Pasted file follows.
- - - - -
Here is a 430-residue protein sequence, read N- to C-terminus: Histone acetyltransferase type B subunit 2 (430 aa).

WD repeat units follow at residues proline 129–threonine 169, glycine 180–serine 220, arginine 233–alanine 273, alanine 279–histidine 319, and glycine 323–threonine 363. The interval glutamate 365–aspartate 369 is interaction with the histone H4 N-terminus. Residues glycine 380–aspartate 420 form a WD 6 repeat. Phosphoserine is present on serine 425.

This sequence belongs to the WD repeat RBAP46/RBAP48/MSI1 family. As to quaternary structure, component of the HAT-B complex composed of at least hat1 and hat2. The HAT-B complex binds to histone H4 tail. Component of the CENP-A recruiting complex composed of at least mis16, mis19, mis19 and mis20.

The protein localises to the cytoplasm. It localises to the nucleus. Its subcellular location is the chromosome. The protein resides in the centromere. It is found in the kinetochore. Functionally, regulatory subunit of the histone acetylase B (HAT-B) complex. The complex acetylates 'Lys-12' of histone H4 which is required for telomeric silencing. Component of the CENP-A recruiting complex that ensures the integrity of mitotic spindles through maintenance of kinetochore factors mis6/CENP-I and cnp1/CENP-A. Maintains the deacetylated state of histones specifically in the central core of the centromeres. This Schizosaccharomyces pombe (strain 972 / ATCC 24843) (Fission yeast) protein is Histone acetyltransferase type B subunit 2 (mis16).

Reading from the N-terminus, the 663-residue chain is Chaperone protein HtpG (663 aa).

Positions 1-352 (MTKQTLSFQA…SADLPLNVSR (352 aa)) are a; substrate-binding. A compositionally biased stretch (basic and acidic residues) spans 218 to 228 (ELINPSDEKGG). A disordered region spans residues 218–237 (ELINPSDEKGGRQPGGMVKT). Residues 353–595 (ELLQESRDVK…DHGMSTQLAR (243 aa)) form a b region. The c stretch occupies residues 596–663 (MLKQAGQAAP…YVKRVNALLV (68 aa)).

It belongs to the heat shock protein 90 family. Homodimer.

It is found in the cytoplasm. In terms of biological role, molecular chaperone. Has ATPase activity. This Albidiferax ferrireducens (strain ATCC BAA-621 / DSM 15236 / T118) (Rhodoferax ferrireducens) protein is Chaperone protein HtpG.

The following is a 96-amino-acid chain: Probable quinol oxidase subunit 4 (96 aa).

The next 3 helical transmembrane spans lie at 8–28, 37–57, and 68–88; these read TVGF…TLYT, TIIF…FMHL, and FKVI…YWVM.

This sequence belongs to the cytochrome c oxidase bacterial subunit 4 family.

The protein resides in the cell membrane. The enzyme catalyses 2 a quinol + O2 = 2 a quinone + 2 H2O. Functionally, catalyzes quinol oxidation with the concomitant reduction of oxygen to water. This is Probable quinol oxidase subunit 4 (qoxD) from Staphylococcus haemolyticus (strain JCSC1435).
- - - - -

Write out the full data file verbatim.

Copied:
Here is a 430-residue protein sequence, read N- to C-terminus: Histone acetyltransferase type B subunit 2 (430 aa).

WD repeat units follow at residues proline 129–threonine 169, glycine 180–serine 220, arginine 233–alanine 273, alanine 279–histidine 319, and glycine 323–threonine 363. The interval glutamate 365–aspartate 369 is interaction with the histone H4 N-terminus. Residues glycine 380–aspartate 420 form a WD 6 repeat. Phosphoserine is present on serine 425.

This sequence belongs to the WD repeat RBAP46/RBAP48/MSI1 family. As to quaternary structure, component of the HAT-B complex composed of at least hat1 and hat2. The HAT-B complex binds to histone H4 tail. Component of the CENP-A recruiting complex composed of at least mis16, mis19, mis19 and mis20.

The protein localises to the cytoplasm. It localises to the nucleus. Its subcellular location is the chromosome. The protein resides in the centromere. It is found in the kinetochore. Functionally, regulatory subunit of the histone acetylase B (HAT-B) complex. The complex acetylates 'Lys-12' of histone H4 which is required for telomeric silencing. Component of the CENP-A recruiting complex that ensures the integrity of mitotic spindles through maintenance of kinetochore factors mis6/CENP-I and cnp1/CENP-A. Maintains the deacetylated state of histones specifically in the central core of the centromeres. This Schizosaccharomyces pombe (strain 972 / ATCC 24843) (Fission yeast) protein is Histone acetyltransferase type B subunit 2 (mis16).

Reading from the N-terminus, the 663-residue chain is Chaperone protein HtpG (663 aa).

Positions 1-352 (MTKQTLSFQA…SADLPLNVSR (352 aa)) are a; substrate-binding. A compositionally biased stretch (basic and acidic residues) spans 218 to 228 (ELINPSDEKGG). A disordered region spans residues 218–237 (ELINPSDEKGGRQPGGMVKT). Residues 353–595 (ELLQESRDVK…DHGMSTQLAR (243 aa)) form a b region. The c stretch occupies residues 596–663 (MLKQAGQAAP…YVKRVNALLV (68 aa)).

It belongs to the heat shock protein 90 family. Homodimer.

It is found in the cytoplasm. In terms of biological role, molecular chaperone. Has ATPase activity. This Albidiferax ferrireducens (strain ATCC BAA-621 / DSM 15236 / T118) (Rhodoferax ferrireducens) protein is Chaperone protein HtpG.

The following is a 96-amino-acid chain: Probable quinol oxidase subunit 4 (96 aa).

The next 3 helical transmembrane spans lie at 8–28, 37–57, and 68–88; these read TVGF…TLYT, TIIF…FMHL, and FKVI…YWVM.

This sequence belongs to the cytochrome c oxidase bacterial subunit 4 family.

The protein resides in the cell membrane. The enzyme catalyses 2 a quinol + O2 = 2 a quinone + 2 H2O. Functionally, catalyzes quinol oxidation with the concomitant reduction of oxygen to water. This is Probable quinol oxidase subunit 4 (qoxD) from Staphylococcus haemolyticus (strain JCSC1435).